Repetition, repetition, repetition
Georgie Russell argues that using repetition can be the difference between communicating successfully and not communicating at all, especially when in a crisis.
“At what point does repetition become cheesy?” a client recently asked.
Perhaps he had politicians in mind. On election campaign trails, their tolerance for cheesiness can hold no bounds. ‘Get-Brexit-Done’ they say, ‘Make-America-Great-Again’, and they say it again, and again and again. In 2017, a Labour MP accused the Tory frontbench of having microchips implanted compelling them to say ‘strong and stable government’ every eighteen seconds.
It’s maddening – but of course there’s a method to such madness.
You only have to have lent an ear to the roar of COP26 messaging circling over Glasgow to recognise the challenges large corporates face when trying to get cut-through. It’s noisy out there – and it’s hard work to get heard. External audiences rarely prioritise the twists and turns of individual corporate narratives. Strategic change needs to be on permanent send if it’s to hit home, let alone resonate.
Repetition combines brevity and rhythm to help us remember. It’s a way of signalling significance – we are repeating this stuff because it matters to us. The risk of sounding cheesy only really begins to carry weight, therefore, when communicating internally, where the tolerance threshold for value statements ad nauseum is undoubtedly lower.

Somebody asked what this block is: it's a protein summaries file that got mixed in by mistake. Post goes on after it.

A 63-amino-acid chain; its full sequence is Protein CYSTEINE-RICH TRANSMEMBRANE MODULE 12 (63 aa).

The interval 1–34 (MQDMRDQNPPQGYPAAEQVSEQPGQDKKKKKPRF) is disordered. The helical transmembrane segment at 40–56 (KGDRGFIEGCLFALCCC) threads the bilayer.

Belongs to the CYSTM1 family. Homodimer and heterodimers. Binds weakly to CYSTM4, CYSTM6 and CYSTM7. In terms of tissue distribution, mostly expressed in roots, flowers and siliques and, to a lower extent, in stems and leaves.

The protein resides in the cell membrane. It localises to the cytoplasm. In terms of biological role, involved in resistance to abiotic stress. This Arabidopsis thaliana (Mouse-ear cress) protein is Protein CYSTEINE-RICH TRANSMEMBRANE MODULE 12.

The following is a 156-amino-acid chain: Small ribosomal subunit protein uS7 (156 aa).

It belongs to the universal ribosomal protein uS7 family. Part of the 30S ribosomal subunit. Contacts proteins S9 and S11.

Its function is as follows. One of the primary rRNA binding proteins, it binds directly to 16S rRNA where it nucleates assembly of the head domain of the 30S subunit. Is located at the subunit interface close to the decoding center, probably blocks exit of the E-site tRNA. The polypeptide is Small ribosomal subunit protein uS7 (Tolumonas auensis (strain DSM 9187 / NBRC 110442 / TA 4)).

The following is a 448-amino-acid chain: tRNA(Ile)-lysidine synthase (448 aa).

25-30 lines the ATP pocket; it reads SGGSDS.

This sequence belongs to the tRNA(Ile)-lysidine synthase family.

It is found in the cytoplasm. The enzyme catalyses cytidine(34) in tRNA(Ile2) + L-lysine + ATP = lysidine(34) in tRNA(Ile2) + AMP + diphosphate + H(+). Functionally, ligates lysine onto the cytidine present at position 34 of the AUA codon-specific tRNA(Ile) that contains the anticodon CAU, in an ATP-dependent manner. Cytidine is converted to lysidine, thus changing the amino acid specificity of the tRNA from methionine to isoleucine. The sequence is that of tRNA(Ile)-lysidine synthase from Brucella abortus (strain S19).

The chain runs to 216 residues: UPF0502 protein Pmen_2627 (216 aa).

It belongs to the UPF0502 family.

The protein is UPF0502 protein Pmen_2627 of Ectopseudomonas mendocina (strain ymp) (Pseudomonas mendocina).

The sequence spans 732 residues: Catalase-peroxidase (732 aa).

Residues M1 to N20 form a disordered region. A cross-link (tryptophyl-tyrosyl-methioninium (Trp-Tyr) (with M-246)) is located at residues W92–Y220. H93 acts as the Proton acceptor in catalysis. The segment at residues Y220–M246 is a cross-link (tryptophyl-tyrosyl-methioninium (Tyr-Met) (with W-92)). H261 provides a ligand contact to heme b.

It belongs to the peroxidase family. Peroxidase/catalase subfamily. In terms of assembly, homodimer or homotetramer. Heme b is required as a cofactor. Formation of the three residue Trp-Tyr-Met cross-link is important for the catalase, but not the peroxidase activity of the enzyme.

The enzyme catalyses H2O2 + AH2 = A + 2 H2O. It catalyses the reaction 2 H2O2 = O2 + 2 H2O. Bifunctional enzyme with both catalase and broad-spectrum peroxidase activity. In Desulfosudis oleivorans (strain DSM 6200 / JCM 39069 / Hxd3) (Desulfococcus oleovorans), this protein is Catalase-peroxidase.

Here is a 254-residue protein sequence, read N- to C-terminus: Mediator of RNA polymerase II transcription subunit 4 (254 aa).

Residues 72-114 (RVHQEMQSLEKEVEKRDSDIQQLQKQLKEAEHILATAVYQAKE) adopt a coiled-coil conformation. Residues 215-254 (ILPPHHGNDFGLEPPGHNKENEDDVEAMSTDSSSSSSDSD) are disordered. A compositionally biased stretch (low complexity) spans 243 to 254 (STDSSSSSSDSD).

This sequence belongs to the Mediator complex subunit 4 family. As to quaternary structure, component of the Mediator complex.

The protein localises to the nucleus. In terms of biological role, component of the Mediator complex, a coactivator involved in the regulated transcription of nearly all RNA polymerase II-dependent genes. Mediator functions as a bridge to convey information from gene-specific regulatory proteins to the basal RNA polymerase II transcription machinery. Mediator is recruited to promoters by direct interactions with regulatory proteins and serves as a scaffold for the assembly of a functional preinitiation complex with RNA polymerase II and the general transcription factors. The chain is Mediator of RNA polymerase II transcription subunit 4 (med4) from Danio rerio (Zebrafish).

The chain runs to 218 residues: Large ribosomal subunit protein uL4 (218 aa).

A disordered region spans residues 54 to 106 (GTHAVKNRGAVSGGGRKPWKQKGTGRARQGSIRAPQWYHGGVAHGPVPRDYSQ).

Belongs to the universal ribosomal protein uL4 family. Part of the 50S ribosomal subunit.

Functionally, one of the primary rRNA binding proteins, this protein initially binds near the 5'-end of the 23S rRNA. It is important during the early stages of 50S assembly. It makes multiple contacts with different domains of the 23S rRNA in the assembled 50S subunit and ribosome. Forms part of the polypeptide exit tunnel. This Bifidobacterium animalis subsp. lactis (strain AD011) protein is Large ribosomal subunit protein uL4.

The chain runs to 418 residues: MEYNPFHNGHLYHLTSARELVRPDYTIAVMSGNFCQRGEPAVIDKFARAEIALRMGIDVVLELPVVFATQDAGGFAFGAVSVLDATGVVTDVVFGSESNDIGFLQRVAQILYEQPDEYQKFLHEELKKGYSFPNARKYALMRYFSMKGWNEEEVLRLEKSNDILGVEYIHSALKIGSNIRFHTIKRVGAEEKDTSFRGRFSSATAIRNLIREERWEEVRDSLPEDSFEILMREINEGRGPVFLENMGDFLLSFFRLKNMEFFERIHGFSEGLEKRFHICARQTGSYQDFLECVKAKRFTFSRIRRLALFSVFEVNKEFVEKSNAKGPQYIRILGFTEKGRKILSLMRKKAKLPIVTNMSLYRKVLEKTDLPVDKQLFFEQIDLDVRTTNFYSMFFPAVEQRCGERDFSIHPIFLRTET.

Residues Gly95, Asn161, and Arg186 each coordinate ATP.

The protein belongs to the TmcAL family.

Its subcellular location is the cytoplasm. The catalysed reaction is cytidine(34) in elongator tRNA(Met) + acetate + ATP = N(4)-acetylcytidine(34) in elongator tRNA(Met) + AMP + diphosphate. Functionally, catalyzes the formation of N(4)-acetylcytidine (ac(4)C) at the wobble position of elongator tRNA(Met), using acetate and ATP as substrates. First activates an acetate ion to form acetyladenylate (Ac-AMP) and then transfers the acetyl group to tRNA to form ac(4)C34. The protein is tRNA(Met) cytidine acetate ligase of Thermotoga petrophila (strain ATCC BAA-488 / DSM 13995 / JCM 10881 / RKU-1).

But does that matter? Politicians we presume would say no, keep your eyes on the prize. Guffaws and eye-rolling in the chamber and press gallery are a price worth paying if the repeated catchphrases gain traction with the voting public on the outside.
Beaten by exposure
Announcing a major re-brand and accompanying set of values is one thing; getting your internal teams to embrace and promote them is quite another. Without doubt, repetition can help. In fact, due to a theory known as the ‘mere exposure effect’ repetition can even play a part in winning the more sceptical members of your team around. As humans, we can show an increased preference for a stimulus if we have been exposed to it before. It’s why we can suddenly find ourselves liking a song that we despised when we first heard it on the radio.
Not to be sniffed at either is the role repetition is playing in uniting remote workforces. As the hybrid-working model rolls on, repeated purpose and value statements have become common touchpoints for geographically-dispersed staff. A consistency of messaging helps companies build a sense of certainty – and with it, trust.
Furthermore, when a company is in crisis, using repetition can be the difference between communicating successfully and not communicating at all. Employees can struggle to process information if they have stress hormones pumping around their bodies. Concise, impactful messaging on repeat may be about as much as they can take; something Berry Gordy Jnr of Mowtown Records fame more than understood with his: ‘Don’t bore us, get to the chorus!’
This all comes with a health warning though. Spouting tropes that you don’t believe in risks undermining your credibility – staying authentic is important. Find a way of framing strategic communications that you are comfortable with before promoting them. And then, at the risk of sounding cheesy, repeat, repeat, repeat.
If you would like support in framing your communications, get in touch.